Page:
> North Korea: Trump is in Vietnam to meet on Wednesday evening and on Thursday in Hanoi, Vietnam, with North Korean Leader Kim Jong Un. The Wednesday schedule calls for a social dinner among the two leaders, Secretary of State Mike PompeoMichael (Mike) Richard PompeoSunday shows preview: Lawmakers gear up for Senate impeachment trial Parnas pressure grows on Senate GOP Dems plan marathon prep for Senate trial, wary of Trump trying to 'game' the process MORE and acting White House chief of staff Mick MulvaneyJohn (Mick) Michael MulvaneyDemocrats file brief against Trump, 'the Framers' worst nightmare' Parnas pressure grows on Senate GOP Trump trial poses toughest test yet for Roberts MORE, plus two Kim advisers, including North Korean intelligence chief Kim Yong-chol.

Kim arrived in Vietnam by train, traveling through China.



The discussions about denuclearization over two days are overshadowed by skepticism among U.S. lawmakers and foreign policy experts, who point to Pyongyang’s history of deception and the lack of progress between the administration and Kim since last summer’s historic summit in Singapore. Rebecca Kheel describes their assessments this week (The Hill).

Niall Stanage reports that naysayers also have the president in mind, noting his boasts of personal chemistry with Kim and what they believe is the president’s unrealistic assessment that Kim embraces prospects for economic expansion if North Korea agrees to forfeit its nuclear capabilities (The Hill).

The Associated Press: Expectations low for summit commitments.

Reuters: Trump says he won’t rush North Korea into a deal.

Reuters: What’s on the summit table?

> China: Trump signaled he’s open to a softer U.S. stance on Chinese company Huawei, even as lawmakers warn the telecom giant's technology poses an unacceptable risk to U.S. national security. The president’s stance is tangled with ongoing trade talks with Beijing and his insistence that China is trying to play a constructive role with Pyongyang towards a goal of denuclearization of the Korean Peninsula (The Hill).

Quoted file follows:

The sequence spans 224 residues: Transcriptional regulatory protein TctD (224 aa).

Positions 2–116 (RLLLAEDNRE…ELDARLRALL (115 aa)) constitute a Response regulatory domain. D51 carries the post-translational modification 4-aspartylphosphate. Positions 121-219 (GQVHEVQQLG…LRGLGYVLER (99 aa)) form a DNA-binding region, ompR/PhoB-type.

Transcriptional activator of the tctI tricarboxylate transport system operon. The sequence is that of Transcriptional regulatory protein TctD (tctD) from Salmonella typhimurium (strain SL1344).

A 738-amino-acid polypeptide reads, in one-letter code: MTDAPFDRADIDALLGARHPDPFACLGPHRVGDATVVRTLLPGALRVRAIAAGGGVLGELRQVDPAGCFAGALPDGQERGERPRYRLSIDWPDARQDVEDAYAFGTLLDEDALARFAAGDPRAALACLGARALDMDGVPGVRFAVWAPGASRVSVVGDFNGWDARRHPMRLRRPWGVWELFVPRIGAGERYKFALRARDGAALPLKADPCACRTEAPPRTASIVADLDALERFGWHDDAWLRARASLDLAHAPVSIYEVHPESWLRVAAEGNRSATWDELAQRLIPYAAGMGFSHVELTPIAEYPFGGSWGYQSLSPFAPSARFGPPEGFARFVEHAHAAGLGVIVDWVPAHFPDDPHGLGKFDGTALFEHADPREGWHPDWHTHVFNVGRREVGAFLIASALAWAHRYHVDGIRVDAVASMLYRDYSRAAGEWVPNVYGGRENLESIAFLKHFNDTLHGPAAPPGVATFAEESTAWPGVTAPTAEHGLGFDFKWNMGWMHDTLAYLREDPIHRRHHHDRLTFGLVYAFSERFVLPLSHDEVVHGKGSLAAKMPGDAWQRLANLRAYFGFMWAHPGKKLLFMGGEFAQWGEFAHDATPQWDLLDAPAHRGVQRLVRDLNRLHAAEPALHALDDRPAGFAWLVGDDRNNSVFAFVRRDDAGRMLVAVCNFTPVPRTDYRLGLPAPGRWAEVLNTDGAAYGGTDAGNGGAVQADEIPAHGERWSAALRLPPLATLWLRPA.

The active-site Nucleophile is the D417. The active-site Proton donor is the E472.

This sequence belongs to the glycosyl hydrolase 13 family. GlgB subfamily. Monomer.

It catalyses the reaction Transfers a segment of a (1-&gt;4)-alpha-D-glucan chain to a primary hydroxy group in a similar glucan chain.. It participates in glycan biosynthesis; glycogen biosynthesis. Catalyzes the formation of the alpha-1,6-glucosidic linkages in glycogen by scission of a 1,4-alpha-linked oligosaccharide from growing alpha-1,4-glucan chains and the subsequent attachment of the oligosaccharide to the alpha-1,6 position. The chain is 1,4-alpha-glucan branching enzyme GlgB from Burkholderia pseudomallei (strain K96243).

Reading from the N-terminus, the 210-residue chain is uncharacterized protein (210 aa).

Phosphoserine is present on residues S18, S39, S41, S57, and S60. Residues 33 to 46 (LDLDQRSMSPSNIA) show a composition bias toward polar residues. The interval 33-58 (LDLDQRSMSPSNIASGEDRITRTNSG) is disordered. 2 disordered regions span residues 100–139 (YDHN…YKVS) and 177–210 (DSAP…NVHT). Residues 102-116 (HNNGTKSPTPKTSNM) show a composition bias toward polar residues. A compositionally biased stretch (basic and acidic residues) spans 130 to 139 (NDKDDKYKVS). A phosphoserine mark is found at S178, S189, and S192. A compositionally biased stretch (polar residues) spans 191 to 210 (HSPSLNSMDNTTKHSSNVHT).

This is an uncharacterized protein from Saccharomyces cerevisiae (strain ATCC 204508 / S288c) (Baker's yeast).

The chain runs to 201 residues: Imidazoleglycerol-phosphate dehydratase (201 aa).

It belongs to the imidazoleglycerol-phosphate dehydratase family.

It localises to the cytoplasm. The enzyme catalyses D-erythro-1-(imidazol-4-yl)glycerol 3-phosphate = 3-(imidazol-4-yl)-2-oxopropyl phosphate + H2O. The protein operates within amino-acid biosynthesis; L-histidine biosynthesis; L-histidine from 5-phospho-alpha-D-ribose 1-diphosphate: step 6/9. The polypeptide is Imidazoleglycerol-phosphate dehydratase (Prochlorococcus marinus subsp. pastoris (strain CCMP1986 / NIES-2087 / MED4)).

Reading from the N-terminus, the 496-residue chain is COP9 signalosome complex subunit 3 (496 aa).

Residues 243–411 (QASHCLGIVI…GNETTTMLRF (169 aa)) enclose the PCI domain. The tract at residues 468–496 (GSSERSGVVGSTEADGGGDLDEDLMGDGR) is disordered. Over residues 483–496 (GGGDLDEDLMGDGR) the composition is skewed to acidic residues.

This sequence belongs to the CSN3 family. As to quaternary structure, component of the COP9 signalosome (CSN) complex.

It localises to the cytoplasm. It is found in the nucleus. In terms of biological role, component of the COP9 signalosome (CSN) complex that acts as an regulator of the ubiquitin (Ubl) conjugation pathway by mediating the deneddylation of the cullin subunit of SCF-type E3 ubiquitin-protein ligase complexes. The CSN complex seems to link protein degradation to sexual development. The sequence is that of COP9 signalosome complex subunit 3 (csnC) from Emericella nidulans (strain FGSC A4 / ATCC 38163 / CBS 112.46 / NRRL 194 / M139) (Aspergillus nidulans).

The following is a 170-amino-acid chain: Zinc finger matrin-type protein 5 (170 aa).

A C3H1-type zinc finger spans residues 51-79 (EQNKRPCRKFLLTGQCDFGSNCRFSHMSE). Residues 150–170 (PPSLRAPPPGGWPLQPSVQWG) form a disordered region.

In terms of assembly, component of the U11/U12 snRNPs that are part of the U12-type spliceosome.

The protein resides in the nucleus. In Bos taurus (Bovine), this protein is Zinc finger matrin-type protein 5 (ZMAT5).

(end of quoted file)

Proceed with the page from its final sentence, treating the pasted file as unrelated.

> U.S. Budget: The White House and Congress had no sooner ended an appropriations impasse that sparked the longest shutdown in U.S. history before tempers flared anew on Monday over the next budget, including a White House vow to dodge the strictures of caps on defense spending while cutting domestic programs backed by Democrats (The Hill).

The president’s budget chief fired an opening shot over spending on domestic agencies that face sharp budget cuts without a new 2020 budget deal (The Associated Press).

Budget experts worry that the next politically volatile budget battle could impede must-pass legislation to raise the nation’s borrowing limit, which will be necessary by this summer.


POLITICS: Former Trump attorney Michael Cohen’s testimony on Wednesday before the House Oversight and Reform Committee will be the hottest ticket in Washington this week.

Cohen, who will begin serving a three-year prison sentence in May, is expected to tell lawmakers what he learned about the Trump Organization during his decade working as the president’s “fixer.”